In various aspects, the agent that activates the expression of Atoh1 is selected from 4-(4-chlorophenyl)-1-(5H-pyrimido[5,4-b]indol-4-yl)-1H-pyrazol-3-amine; 6-chloro-1-(2-chlorobenzyloxy)-2-phenyl-1H-benzo[d]imidazole; 6-chloro-1-(2-chlorobenzyloxy)-2-(4-methoxyphenyl)-1H-benzo[d]imidazole; 6-chloro-2-(4-methoxyphenyl)-1-(4-methylbenzyloxy)-1H-benzo[d]imidazole; 6-chloro-1-(3,5-dimethylbenzyloxy)-2-(4-methoxyphenyl)-1H-benzo[d]imidazo-le; 6-chloro-1-(4-methoxybenzyloxy)-2-(4-methoxyphenyl)-1H-benzo[d]imidazo-le; 1-(4-methylbenzyloxy)-6-nitro-2-phenyl-1H-benzo[d]imidazole; 4-(1H-benzo[d]imidazol-2-yl)phenol; 2,5-dichloro-N4-(1-methyl-1H-benzo[d]imidazol-2-yl)methyl)aniline; 4-(2-(1-methyl-1H-benzo[d]imidazol-2-yl)ethyl)aniline; 2-((2-methoxyphenoxy)methyl)-1H-benzo[d]imidazole; 2-((4-fluorophenoxy)methyl)-1-methyl-1H-benzo[d]imidazole; 2-(phenylthiomethyl)-1H-benzo[d]imidazole; 3-(6-methyl-1H-benzo[d]imidazol-2-yl)-2H-chromen-2-imine; 2-(o-tolyloxymethyl)-1H-benzo[d]imidazole; 2-(4-methoxyphenyl)-1-phenethyl-1H-benzo[d]imidazole; N-(6-bromobenzo[d]thiazol-2-yl)thiophene-2-carboxamide; N-(benzo[d]thiazol-2-yl)-1-methyl-1H-pyrazole-5-carboxamide; 2-(4-fluorobenzylthio)benzo[d]thiazole; 5-chloro-N-methylbenzo[d]thiazol-2-amine; N-(2-(1H-benzo[d]imidazol-2-yl)phenyl)isobutyramide; N-(6-acetamidobenzo[d]thiazol-2-yl)furan-2-carboxamide; N-(6-fluorobenzo[d]thiazol-2-yl)-3-methoxybenzamide; 2-(benzo[d]oxazol-2-ylthio)-N-(2-chlorophenyl)acetamide; 5-chloro-2-phenylbenzo[d]oxazole; 5-methyl-2-m-tolylbenzo[d]oxazole; 2-(4-isobutoxyphenyl)-3-(naphthalen-2-yl)-2,3-dihydroquinazolin-4(1H)-one-; N-(2-(2-(4-fluorophenyl)-2-oxoethylthio)-4-oxoquinazolin-3(4H)-yl)benzamide; 2-(4-chlorophenyl)-4-(4-methoxyphenyl)-1,4-dihydrobenzo[4,5]imidazo[1-,2-a]pyrimidine; 2-(3-pyridyl)-4-(4-bromophenyl)-1,4-dihydrobenzo[4,5]imidazo[1,2-a]pyrimidine; N-sec-butyl-1,7,7-trimethyl-9-oxo-8,9-dihydro-7H-furo[3,2-f]chromene-2-carboxamide; N-(3-carbamoyl-5,6-dihydro-4H-cyclopenta[b]thiophen-2-yl)benzofuran-2-carboxamide; 3-chloro-N-(5-chloropyridin-2-yl)benzo[b]thiophene-2-carboxamide-; 3-chloro-N-((tetrahydrofuran-2-yl)methyl)benzo[b]thiophene-2-carboxamide-; N-(3-(5-chloro-3-methylbenzo[b]thiophen-2-yl)-1H-pyrazol-5-yl)acetamide; 2-(naphthalen-2-yl)-1H-indole; 2-(pyridin-2-yl)-1H-indole; N-(2-chlorophenyl)-2-(1H-indol-3-yl)-2-oxoacetamide; 2-m-tolylquinoline; 2-(4-(2-methoxyphenyl)piperazin-1-yl)quinoline; 2-(1H-benzo[d][1,2,3]triazol-1-yl)-N-(2,3-dihydro-1H-inden-2-yl)acetamide-; 1-phenethyl-1H-benzo[d][1,2,3]triazole; 7-(4-fluorobenzyloxy)-2H-chromen-2-one; N-(2,4-dichlorophenyl)-8-methoxy-2H-chromene-3-carboxamide; N-(3-chlorophenyl)-8-methyl-3,4-dihydroquinoline-1(2H)-carbothioamide; 7-methoxy-5-methyl-2-phenyl-4H-chromen-4-one; 2-(3,4-dimethylphenyl)quinoxaline; 4-bromo-N-(5-chloropyridin-2-yl)benzamide; 3-amino-6,7,8,9-tetrahydro-5H-cyclohepta[e]thieno[2,3-b]pyridine-2-carbox-amide; (Z)-3-methyl-N′-(nicotinoyloxy)benzimidamide; N,N-diethyl-6-methoxythieno[2,3-b]quinoline-2-carboxamide; 6-(4-methoxyphenyl)-1,2,3,4-tetrahydro-1,5-naphthyridine; 5-bromo-N-(2-(phenylthio)ethyl)nicotinamide; N-(6-methylpyridin-2-yl)-2,3-dihydrobenzo[b][1,4]dioxine-6-carboxamide; 2-(4-methylbenzylthio)oxazolo[4,5-b]pyridine; N-(2-methoxyethyl)-5-p-tolylpyrimidin-2-amine; 4-(5-(benzo[b]thiophen-2-yl)pyrimidin-2-yl)morpholine; 4-(5-(4-fluorophenyl)pyrimidin-2-yl)morpholine; N-(4-bromo-3-methylphenyl)quinazolin-4-amine; N-(4-methoxyphenyl)quinazolin-4-amine; N-(3-methoxyphenyl)-9H-purin-6-amine; N,N-diethyl-1-m-tolyl-1H-pyrazolo[3,4-d]pyrimidin-4-amine; (5-(4-bromophenyl)furan-2-yl)(morpholino)methanone; (Z)-4-bromo-N′-(furan-2-carbonyloxy)benzimidamide; N-(4-iodophenyl)furan-2-carboxamide; 5-(5-(2,4-difluorophenyl)furan-2-yl)-1-(methylsulfonyl)-1H-pyrazole; 1-(3-amino-5-(4-tert-butylphenyl)thiophen-2-yl)ethanone; N-(3-cyano-4,5,6,7-tetrahydrobenzo[b]thiophen-2-yl)-2-fluorobenzamide; N-(5-chloropyridin-2-yl)thiophene-2-carboxamide; N-(2-(4-fluorophenoxy)ethyl)thiophene-2-carboxamide; 2,5-dimethyl-N-phenyl-1-(thiophen-2-ylmethyl)-1H-pyrrole-3-carboxamide; N-(3-cyanothiophen-2-yl)-4-isopropoxybenzamide; 2-(4-methoxyphenoxy)-N-(thiazol-2-yl)acetamide; 4-(4-methoxyphenyl)-N-(3-methylpyridin-2-yl)thiazol-2-amine; 4-(biphenyl-4-yl)thiazol-2-amine; 4-(4-(4-methoxyphenyl)thiazol-2-yl)-3-methylisoxazol-5-amine; N-(2-methoxyphenyl)-4-phenylthiazol-2-amine; 1-(4-amino-2-(m-tolylamino)thiazol-5-yl)-2-methylpropan-1-one; 4-(4-chlorophenyl)-1-(5H-pyrimido[5,4-b]indol-4-yl)-1H-pyrazol-3-amine; 2-(4-chlorophenyl)-6-ethyl-5-methylpyrazolo[1,5-a]pyrimidin-7(4H)-one; 5-methoxy-2-(5-phenyl-1H-pyrazol-3-yl)phenol; (3-(4-bromophenyl)-1-phenyl-1H-pyrazol-4-yl)methanol; N-(2,5-dichlorophenyl)-1-ethyl-1H-pyrazole-3-carboxamide; 4-chloro-1-methyl-N-(2-oxo-2-phenylethyl)-1H-pyrazole-3-carboxamide; N-(3-(5-tert-butyl-2-methylfuran-3-yl)-1H-pyrazol-5-yl)benzamide; N-(5-methylisoxazol-3-yl)benzo[d][1,3]dioxole-5-carboxamide; (5-(4-bromophenyl)isoxazol-3-yl)(morpholino)methanone; N-(4-bromophenyl)-5-isopropylisoxazole-3-carboxamide; 5-((4-chloro-2-methylphenoxy)methyl)-3-(pyridin-4-yl)-1,2,4-oxadiazole; 5-(2-methoxyphenyl)-3-p-tolyl-1,2,4-oxadiazole; 5-(phenoxymethyl)-3-(pyridin-2-yl)-1,2,4-oxadiazole; 5-(2-chloro-4-methylphenyl)-3-(pyridin-3-yl)-1,2,4-oxadiazole; 3-(2-chlorophenyl)-5-p-tolyl-1,2,4-oxadiazole; 5-(piperidin-1-ylmethyl)-3-p-tolyl-1,2,4-oxadiazole; 5-(4-bromophenyl)-3-(pyridin-3-yl)-1,2,4-oxadiazole; 5-(2-bromophenyl)-3-(4-bromophenyl)-1,2,4-oxadiazole; 5-(2-bromo-5-methoxyphenyl)-3-(thiophen-2-yl)-1,2,4-oxadiazole; 3-(2-fluorophenyl)-N-(3-(piperidin-1-yl)propyl)-1,2,4-oxadiazol-5-amine; 2-(2-chlorobenzoyl)-N-(4-fluorophenyl)hydrazinecarbothioamide; 2-(methylamino)-N-phenethylbenzamide; 4-tert-butyl-N-((tetrahydrofuran-2-yl)methyl)benzamide; 2-phenyl-5-o-tolyl-1,3,4-oxadiazole; 4-(3-(4-chlorophenyl)-4,5-dihydro-1H-1,2,4-triazol-5-yl)-N,N-dimethylanil-ine; 7-methoxy-2-(4-methoxyphenyl)-1,10b-dihydrospiro[benzo[e]pyrazolo[1,5-c][1,3]oxazine-5,1′-cyclohexane]; 6-oxo-2-(4-(3-(trifluoromethyl)phenoxy)phenyl)-1,4,5,6-tetrahydropyridine-3-carbonitrile; 6-(4-methoxyphenyl)imidazo[2,1-b]thiazole; 2-(2-bromophenoxy)-N-(4H-1,2,4-triazol-3-yl)acetamide; 1-(indolin-1-yl)-2-phenoxyethanone; and 2-(4-chlorophenyl)-6,7,8,9-tetrahydrobenzo[e]imidazo[1,2-b][1,2,4]triazine, or a pharmaceutically acceptable solvate, salt, or polymorph thereof. In a still further aspect, the agent that activates the expression of Atoh1 is selected from 5-(4-chloro-2-methylphenoxy)methyl)-3-(pyridin-4-yl)-1,2,4-oxadiazole, 5-(2-methoxyphenyl)-3-p-tolyl-1,2,4-oxadiazole, 5-(phenoxymethyl)-3-(pyridin-2-yl)-1,2,4-oxadiazole, 5-(2-chloro-4-methylphenyl)-3-(pyridin-3-yl)-1,2,4-oxadiazole, 3-(2-chlorophenyl)-5-p-tolyl-1,2,4-oxadiazole, 5-(piperidin-1-ylmethyl)-3-p-tolyl-1,2,4-oxadiazole, 5-(4-bromophenyl)-3-(pyridin-3-yl)-1,2,4-oxadiazole, 5-(2-bromophenyl)-3-(4-bromophenyl)-1,2,4-oxadiazole, 5-(2-bromo-5-methoxyphenyl)-3-(thiophen-2-yl)-1,2,4-oxadiazole, and 3-(2-fluorophenyl)-N-(3-(piperidin-1-yl)propyl)-1,2,4-oxadiazol-5-amine, or a pharmaceutically acceptable solvate, salt, or polymorph thereof.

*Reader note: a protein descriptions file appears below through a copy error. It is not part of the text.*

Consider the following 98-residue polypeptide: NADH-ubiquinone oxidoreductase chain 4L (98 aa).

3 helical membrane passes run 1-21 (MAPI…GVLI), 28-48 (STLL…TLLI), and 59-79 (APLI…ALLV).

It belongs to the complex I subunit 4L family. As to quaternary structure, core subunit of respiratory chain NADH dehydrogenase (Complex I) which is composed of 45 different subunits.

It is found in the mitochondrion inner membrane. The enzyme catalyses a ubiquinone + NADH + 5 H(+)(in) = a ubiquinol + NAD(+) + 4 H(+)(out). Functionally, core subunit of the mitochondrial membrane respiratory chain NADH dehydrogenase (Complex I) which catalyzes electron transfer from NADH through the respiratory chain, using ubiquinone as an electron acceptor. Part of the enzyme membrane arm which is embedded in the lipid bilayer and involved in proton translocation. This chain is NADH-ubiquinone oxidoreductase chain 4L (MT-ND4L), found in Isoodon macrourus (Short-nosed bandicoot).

In a further aspect, the agent that activates the expression of Atoh1 is a β-catenin protein or a compound that activates a β-catenin protein.